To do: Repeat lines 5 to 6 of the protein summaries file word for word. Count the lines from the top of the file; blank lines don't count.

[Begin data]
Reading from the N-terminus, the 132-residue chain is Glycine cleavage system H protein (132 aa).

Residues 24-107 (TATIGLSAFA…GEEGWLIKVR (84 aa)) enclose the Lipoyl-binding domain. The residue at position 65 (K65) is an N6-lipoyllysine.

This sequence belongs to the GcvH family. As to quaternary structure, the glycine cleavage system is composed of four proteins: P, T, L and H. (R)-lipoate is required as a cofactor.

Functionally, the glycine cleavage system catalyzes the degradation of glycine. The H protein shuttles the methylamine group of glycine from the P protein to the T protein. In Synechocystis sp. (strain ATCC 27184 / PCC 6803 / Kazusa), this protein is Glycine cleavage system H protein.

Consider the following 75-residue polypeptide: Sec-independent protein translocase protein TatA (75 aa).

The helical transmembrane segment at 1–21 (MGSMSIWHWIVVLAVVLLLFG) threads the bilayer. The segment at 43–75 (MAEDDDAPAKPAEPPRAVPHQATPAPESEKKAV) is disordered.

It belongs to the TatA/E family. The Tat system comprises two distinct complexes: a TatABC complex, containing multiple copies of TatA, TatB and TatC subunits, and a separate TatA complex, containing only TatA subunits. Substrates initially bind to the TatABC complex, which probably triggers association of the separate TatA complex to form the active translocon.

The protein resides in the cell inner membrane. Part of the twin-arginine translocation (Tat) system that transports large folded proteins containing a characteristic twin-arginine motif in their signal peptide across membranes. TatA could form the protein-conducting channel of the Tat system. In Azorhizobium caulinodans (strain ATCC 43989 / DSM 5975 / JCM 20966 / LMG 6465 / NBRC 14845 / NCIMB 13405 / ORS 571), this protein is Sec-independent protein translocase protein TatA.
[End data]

Consider the following 75-residue polypeptide: Sec-independent protein translocase protein TatA (75 aa).

The helical transmembrane segment at 1–21 (MGSMSIWHWIVVLAVVLLLFG) threads the bilayer. The segment at 43–75 (MAEDDDAPAKPAEPPRAVPHQATPAPESEKKAV) is disordered.